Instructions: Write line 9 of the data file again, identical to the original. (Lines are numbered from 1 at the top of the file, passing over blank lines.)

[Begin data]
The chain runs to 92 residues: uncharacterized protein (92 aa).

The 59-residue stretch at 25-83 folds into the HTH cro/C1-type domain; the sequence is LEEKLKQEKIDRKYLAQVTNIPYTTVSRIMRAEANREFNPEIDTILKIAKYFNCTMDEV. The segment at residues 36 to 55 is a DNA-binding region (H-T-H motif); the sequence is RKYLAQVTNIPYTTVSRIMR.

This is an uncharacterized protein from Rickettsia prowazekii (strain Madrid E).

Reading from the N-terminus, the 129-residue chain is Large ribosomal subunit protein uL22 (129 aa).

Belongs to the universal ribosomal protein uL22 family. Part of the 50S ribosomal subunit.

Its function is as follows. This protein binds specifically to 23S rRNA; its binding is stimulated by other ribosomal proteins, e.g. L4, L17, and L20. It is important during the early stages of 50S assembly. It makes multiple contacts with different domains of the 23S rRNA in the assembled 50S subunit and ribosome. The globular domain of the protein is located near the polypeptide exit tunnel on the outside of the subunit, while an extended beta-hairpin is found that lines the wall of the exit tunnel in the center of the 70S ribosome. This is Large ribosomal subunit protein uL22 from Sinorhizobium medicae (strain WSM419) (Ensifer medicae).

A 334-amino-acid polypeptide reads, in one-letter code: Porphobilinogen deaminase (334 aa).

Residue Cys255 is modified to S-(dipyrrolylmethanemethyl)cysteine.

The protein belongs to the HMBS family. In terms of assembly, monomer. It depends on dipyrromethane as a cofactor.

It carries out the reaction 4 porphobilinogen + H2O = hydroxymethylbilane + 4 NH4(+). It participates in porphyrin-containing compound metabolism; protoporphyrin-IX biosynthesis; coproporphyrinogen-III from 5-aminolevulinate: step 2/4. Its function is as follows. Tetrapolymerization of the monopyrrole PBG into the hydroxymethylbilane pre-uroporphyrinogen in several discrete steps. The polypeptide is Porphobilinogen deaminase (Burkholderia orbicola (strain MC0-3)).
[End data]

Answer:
The protein belongs to the HMBS family. In terms of assembly, monomer. It depends on dipyrromethane as a cofactor.